LIMESTONE – Lamb Weston Inc., a leading french fry manufacturer based in Washington state, won’t be coming to Aroostook County to build the $80 million French fry processing plant, at least not at this time.
The company allowed an option to purchase 165 acres on the Loring Commerce Centre to expire last month. Howard Cicon, a Lamb Weston official, told Brian Hamel, president of the Loring Development Authority, that “poor worldwide market conditions in the french fry processing industry” was the reason the company halted its plans in The County.
Hamel informed the LDA of the decision Wednesday at a meeting.
The plant was to have been constructed on a former military housing site, known as South Wherrey Housing. Fourteen months ago, the LCC’s zoning board had approved a zoning change for the site from commercial to industrial use.
The project, first proposed to the LDA in October 2000, was to have created 200 jobs and use 12,000 to 15,000 acres of potatoes. Construction of the plant was to take eight months, according to original plans.
The plant originally was planned for construction one year ago. An extension of the option was granted last year for another six months. The option expired Dec. 12.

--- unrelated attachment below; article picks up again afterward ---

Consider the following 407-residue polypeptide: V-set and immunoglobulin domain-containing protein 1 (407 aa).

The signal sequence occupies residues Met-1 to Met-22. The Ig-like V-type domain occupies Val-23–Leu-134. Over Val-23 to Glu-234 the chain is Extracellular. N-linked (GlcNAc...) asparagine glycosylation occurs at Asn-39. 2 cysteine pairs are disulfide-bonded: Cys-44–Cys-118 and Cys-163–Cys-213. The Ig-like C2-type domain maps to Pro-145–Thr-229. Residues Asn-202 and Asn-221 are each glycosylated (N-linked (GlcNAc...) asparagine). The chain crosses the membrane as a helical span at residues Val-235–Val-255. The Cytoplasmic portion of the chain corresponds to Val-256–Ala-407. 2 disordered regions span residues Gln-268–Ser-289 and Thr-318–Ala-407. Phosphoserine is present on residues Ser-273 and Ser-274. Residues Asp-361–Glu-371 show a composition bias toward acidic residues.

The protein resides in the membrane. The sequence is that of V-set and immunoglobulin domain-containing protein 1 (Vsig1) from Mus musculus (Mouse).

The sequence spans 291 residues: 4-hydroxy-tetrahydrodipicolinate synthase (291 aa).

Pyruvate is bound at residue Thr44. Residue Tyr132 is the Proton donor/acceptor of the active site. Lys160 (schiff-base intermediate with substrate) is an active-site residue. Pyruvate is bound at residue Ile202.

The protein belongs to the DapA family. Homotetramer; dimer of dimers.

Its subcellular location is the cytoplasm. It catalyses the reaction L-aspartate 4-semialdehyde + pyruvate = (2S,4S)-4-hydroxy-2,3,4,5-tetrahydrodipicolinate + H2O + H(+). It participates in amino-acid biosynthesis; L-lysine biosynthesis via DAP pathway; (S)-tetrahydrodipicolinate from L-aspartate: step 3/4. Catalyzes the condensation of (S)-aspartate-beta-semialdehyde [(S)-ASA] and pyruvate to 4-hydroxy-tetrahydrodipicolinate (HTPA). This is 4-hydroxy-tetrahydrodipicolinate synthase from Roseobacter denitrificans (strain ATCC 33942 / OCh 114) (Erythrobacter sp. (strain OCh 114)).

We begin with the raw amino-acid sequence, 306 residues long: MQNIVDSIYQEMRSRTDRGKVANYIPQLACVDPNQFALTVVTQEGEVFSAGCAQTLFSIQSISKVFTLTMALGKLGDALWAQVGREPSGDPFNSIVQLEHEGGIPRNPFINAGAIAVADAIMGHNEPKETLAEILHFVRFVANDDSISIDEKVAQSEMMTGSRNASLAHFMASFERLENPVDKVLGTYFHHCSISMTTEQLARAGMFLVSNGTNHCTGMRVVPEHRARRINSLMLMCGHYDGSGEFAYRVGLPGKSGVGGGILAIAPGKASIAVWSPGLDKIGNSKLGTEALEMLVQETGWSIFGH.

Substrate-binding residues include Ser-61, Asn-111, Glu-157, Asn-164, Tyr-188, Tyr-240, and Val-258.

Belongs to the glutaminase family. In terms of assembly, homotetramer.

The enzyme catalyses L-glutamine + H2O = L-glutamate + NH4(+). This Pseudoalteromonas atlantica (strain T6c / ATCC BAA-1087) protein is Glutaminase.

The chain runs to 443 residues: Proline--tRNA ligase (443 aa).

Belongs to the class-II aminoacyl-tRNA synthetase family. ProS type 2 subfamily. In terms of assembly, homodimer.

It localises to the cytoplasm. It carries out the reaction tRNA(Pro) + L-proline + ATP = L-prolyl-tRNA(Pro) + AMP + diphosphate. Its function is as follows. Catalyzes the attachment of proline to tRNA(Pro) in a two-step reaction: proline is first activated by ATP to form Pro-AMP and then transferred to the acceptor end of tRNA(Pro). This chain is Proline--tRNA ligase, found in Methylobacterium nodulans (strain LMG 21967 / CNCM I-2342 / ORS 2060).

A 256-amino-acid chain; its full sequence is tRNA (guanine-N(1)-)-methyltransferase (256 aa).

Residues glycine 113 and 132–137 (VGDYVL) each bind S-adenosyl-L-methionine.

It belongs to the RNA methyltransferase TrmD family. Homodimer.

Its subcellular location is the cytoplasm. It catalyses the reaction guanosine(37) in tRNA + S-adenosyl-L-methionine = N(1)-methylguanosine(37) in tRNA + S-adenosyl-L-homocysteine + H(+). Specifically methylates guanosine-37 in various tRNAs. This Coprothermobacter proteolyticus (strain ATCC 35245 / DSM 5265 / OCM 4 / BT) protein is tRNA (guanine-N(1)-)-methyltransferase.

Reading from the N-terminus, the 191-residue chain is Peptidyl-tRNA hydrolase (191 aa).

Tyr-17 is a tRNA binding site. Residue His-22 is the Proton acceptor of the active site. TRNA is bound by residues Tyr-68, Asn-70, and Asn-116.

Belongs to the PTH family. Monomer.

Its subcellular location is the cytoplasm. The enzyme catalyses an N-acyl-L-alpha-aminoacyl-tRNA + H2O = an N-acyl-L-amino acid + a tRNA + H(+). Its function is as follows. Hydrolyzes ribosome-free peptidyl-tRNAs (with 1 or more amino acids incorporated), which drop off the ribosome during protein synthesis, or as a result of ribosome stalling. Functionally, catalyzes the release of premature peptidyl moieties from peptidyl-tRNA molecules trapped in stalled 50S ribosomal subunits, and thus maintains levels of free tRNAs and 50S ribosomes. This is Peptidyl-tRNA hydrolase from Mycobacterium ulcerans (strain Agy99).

“All construction in the french fry industry is on hold,” Hamel told his directors. “There is one plant, only 3 years old, that was recently sold for 25 cents on the dollar.
“They [Lamb Weston] expressed a continued interest in Aroostook County and Loring,” Hamel said. “They will be in a position to readdress the construction of a plant at Loring in approximately two years.”
Officials of the Maine Potato Board were attending industry meetings in Texas on Wednesday and could not be reached for comment.
Officials of the company were in Maine last month to update the potato community, the Department of Environmental Protection and the LDA on its proposal for Loring.
“They did not deliver the message that we all hoped for,” Hamel said.
There was not total gloom in his announcement.
“There is a ‘gentlemen’s agreement’ between us,” the LDA president said. “They still want a plant on the East Coast, and we want it here.”